This slideshow covers a very broad viewpoint of some of the photojournalism and photo essays I have been working on over the past few months.
It’s Valentines Day, and I’m in a long distance relationship. There are a lot of sad, bitter things I could try to complain about right now, but in the spirit of this romantic 24 hours, I have decided to opt out of the “I-hate-my-love-life” Valentine rant.
So today, I am granting all couples a get-out-of-jail-free card. Go ahead, make out on the escalator in front of me. I’ll be applauding you when we reach the top.
What other way to celebrate the most romantic day of the year than with wedding pictures. I had the wonderful experience of attending Tanner and Vicki Bowers’ wedding this past month, and took my Nikon (and boyfriend..!) as a date.
Here are some of the results.
In memory of an amazing singer. I grew up dancing to this song.
RIP Whitney Houston.
Peter Bregg is one of Canada’s top photojournalists. He also happens to one of my instructors at Ryerson University. If someday, I can have a career like this man has had, I’ll be a very fortunate individual.
Just look up his name. You’ll understand.
“Sometimes you don’t see the forest, because the trees are in the way”
-Peter Bregg, 2012
This post shows what I have been reflecting on this for the past few weeks. I sense a DIY project coming on!
Today, the amount of technology around us is immense. We live in a super fast, highly technological era. I find that this digital aspect of life is taking up a large proportion of the real lives of people. When was the last time you took the time to have a photograph printed, framed & hung in your home?
To those who do take the time, I commend you. But to those who don’t, why not?
Personally, I decided that it was time to print a lot of my photos and hang them in lovely frames around my home. Since then, it’s really added to the comfort of my living space. The place you live should reflect you, and you should feel comfortable. You could even make it a DIY project and find creative ways to hang up your portraits, I scoured the world wide web and found loads of…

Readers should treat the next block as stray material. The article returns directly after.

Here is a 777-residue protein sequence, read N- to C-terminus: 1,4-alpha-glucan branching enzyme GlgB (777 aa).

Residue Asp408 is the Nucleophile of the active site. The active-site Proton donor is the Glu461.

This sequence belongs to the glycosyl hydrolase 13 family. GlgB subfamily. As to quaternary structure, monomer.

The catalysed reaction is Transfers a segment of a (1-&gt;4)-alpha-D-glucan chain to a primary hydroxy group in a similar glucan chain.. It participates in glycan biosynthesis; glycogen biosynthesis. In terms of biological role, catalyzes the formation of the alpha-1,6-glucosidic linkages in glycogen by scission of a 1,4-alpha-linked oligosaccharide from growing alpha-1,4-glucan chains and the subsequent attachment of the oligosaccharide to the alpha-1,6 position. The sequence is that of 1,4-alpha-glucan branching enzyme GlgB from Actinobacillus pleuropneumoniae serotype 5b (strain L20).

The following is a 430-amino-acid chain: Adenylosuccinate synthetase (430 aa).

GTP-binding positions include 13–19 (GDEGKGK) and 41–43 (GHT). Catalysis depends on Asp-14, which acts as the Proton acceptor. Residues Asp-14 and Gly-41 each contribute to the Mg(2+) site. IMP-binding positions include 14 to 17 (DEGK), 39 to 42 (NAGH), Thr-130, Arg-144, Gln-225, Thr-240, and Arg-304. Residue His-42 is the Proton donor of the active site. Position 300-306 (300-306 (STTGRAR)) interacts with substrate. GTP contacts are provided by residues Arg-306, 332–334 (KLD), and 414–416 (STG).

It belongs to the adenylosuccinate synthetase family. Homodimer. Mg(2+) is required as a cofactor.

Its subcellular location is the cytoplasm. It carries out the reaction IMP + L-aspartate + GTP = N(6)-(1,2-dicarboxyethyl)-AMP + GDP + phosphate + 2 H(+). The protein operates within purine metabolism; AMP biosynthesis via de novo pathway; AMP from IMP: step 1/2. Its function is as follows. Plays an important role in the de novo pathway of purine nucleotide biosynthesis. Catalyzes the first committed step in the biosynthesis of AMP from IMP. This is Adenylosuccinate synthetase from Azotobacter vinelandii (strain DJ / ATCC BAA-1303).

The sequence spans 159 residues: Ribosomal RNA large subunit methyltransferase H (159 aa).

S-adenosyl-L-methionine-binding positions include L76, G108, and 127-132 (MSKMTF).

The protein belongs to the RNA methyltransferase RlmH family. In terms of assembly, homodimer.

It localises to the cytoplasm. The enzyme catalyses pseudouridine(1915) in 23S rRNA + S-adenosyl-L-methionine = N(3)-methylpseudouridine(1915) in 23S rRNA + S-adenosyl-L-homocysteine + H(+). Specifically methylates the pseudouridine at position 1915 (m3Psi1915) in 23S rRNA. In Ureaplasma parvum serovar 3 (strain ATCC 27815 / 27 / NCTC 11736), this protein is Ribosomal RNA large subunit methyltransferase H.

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After searching the internet for some healthy banana bread options, by some weird twist of fate, my phone went off.
And what else did my message say but “you need to try this banana bread recipe my sister gave me.” Sometimes things just work out that way. It’s better not to question it. I am definitely not questioning the delicious result I got with this recipe, and a few tweaks I made here and there.
The dense bread has a light banana flavour, with a nutty overtone. It is a great substitute for the overly processed variety of banana bread you would normally find in a supermarket. In fact, there is no butter in this recipe at all (if you substitute the vegetable oil).
Thank you Emma!
Ingredients 2 cups Robin Hood Nutri-Flour Blend (or 1 1/2 cups all-purpose flour mixed with 1/2 cup wheat bran) 1/3 cup granulated sugar (I used Sucanat) 1/4 cup ground flaxseed or flaxmeal (optional) 1 teaspoon each baking soda and baking powder 1/2 teaspoon cinnamon 1/4 teaspoon salt 1 1/4 cups mashed RIPE bananas 3/4 cup plain yogurt (2%) [could be fat free,can substitute fat free sour cream] 2 eggs 2 tablespoons butter, melted [can sub. vegetable oil] 1 teaspoon vanilla 1/2 cup chopped walnuts (optional) 1/3 cup mini semi-sweet chocolate chips (optional) Method Preheat oven to 350ºF. Spray a 9 x 5-inch loaf pan lightly with cooking spray and set aside. In a large bowl, combine flour, ground flax, sugar, baking soda, baking powder, cinnamon and salt. In a medium bowl, whisk together bananas, yogurt, eggs, butter and vanilla. Add wet ingredients to dry ingredients and stir just until moistened. Fold in nuts and chocolate chips, being careful not to overmix the batter. Spoon batter into prepared pan. Bake for about 40 minutes, or until wooden skewer inserted in center of loaf comes out clean. Let cool in pan for 10 minutes. Remove loaf from pan and cool completely on a wire rack. Slice and serve or wrap tightly with plastic wrap and store at room temperature. Tip: The bananas must be very, very ripe (sweet!) for this banana bread as there’s very little added sugar.